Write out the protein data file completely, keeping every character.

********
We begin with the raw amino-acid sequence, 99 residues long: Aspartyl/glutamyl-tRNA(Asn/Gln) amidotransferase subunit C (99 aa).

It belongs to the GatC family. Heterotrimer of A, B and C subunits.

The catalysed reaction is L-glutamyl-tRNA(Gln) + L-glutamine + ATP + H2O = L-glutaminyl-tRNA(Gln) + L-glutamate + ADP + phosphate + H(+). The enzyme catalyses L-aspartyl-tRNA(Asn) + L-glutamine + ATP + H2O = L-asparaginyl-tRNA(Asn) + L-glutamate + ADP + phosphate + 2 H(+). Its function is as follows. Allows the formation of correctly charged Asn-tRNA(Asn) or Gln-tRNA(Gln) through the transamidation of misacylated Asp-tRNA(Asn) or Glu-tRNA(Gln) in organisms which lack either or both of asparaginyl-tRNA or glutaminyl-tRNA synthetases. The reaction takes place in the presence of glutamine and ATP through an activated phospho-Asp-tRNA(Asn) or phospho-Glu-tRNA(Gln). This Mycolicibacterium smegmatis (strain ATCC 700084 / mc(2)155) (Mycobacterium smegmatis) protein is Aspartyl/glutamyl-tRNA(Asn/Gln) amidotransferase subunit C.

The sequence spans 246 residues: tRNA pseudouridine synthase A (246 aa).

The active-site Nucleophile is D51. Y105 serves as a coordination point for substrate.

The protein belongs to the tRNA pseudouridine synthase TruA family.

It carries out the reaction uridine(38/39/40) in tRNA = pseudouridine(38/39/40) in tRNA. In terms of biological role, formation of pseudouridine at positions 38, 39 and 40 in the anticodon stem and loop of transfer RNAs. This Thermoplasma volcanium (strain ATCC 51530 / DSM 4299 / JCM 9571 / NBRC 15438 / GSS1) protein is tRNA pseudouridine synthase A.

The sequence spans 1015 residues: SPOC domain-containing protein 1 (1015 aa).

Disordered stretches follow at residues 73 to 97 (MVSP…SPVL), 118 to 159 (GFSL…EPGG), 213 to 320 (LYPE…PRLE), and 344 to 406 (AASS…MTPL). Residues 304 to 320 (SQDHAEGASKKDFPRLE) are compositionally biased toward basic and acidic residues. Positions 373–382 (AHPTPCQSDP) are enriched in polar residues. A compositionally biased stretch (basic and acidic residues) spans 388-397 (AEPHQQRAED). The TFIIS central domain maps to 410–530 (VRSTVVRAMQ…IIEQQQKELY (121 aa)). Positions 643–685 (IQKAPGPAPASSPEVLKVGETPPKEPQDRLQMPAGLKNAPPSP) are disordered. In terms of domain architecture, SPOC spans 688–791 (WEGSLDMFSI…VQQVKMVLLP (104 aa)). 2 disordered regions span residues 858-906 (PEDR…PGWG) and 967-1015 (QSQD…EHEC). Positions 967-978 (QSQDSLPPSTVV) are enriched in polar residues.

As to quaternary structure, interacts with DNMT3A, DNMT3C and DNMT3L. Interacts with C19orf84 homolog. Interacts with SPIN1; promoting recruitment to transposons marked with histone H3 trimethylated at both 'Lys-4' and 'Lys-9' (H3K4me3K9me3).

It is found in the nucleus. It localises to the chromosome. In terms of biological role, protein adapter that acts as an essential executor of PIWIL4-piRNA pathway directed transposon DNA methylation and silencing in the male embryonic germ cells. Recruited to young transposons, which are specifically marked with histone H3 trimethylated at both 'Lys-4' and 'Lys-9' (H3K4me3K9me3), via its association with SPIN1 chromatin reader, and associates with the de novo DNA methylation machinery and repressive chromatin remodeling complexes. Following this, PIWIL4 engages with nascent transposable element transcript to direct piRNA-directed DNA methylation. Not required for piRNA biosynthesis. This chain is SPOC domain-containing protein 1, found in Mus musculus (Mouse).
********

We begin with the raw amino-acid sequence, 99 residues long: Aspartyl/glutamyl-tRNA(Asn/Gln) amidotransferase subunit C (99 aa).

It belongs to the GatC family. Heterotrimer of A, B and C subunits.

The catalysed reaction is L-glutamyl-tRNA(Gln) + L-glutamine + ATP + H2O = L-glutaminyl-tRNA(Gln) + L-glutamate + ADP + phosphate + H(+). The enzyme catalyses L-aspartyl-tRNA(Asn) + L-glutamine + ATP + H2O = L-asparaginyl-tRNA(Asn) + L-glutamate + ADP + phosphate + 2 H(+). Its function is as follows. Allows the formation of correctly charged Asn-tRNA(Asn) or Gln-tRNA(Gln) through the transamidation of misacylated Asp-tRNA(Asn) or Glu-tRNA(Gln) in organisms which lack either or both of asparaginyl-tRNA or glutaminyl-tRNA synthetases. The reaction takes place in the presence of glutamine and ATP through an activated phospho-Asp-tRNA(Asn) or phospho-Glu-tRNA(Gln). This Mycolicibacterium smegmatis (strain ATCC 700084 / mc(2)155) (Mycobacterium smegmatis) protein is Aspartyl/glutamyl-tRNA(Asn/Gln) amidotransferase subunit C.

The sequence spans 246 residues: tRNA pseudouridine synthase A (246 aa).

The active-site Nucleophile is D51. Y105 serves as a coordination point for substrate.

The protein belongs to the tRNA pseudouridine synthase TruA family.

It carries out the reaction uridine(38/39/40) in tRNA = pseudouridine(38/39/40) in tRNA. In terms of biological role, formation of pseudouridine at positions 38, 39 and 40 in the anticodon stem and loop of transfer RNAs. This Thermoplasma volcanium (strain ATCC 51530 / DSM 4299 / JCM 9571 / NBRC 15438 / GSS1) protein is tRNA pseudouridine synthase A.

The sequence spans 1015 residues: SPOC domain-containing protein 1 (1015 aa).

Disordered stretches follow at residues 73 to 97 (MVSP…SPVL), 118 to 159 (GFSL…EPGG), 213 to 320 (LYPE…PRLE), and 344 to 406 (AASS…MTPL). Residues 304 to 320 (SQDHAEGASKKDFPRLE) are compositionally biased toward basic and acidic residues. Positions 373–382 (AHPTPCQSDP) are enriched in polar residues. A compositionally biased stretch (basic and acidic residues) spans 388-397 (AEPHQQRAED). The TFIIS central domain maps to 410–530 (VRSTVVRAMQ…IIEQQQKELY (121 aa)). Positions 643–685 (IQKAPGPAPASSPEVLKVGETPPKEPQDRLQMPAGLKNAPPSP) are disordered. In terms of domain architecture, SPOC spans 688–791 (WEGSLDMFSI…VQQVKMVLLP (104 aa)). 2 disordered regions span residues 858-906 (PEDR…PGWG) and 967-1015 (QSQD…EHEC). Positions 967-978 (QSQDSLPPSTVV) are enriched in polar residues.

As to quaternary structure, interacts with DNMT3A, DNMT3C and DNMT3L. Interacts with C19orf84 homolog. Interacts with SPIN1; promoting recruitment to transposons marked with histone H3 trimethylated at both 'Lys-4' and 'Lys-9' (H3K4me3K9me3).

It is found in the nucleus. It localises to the chromosome. In terms of biological role, protein adapter that acts as an essential executor of PIWIL4-piRNA pathway directed transposon DNA methylation and silencing in the male embryonic germ cells. Recruited to young transposons, which are specifically marked with histone H3 trimethylated at both 'Lys-4' and 'Lys-9' (H3K4me3K9me3), via its association with SPIN1 chromatin reader, and associates with the de novo DNA methylation machinery and repressive chromatin remodeling complexes. Following this, PIWIL4 engages with nascent transposable element transcript to direct piRNA-directed DNA methylation. Not required for piRNA biosynthesis. This chain is SPOC domain-containing protein 1, found in Mus musculus (Mouse).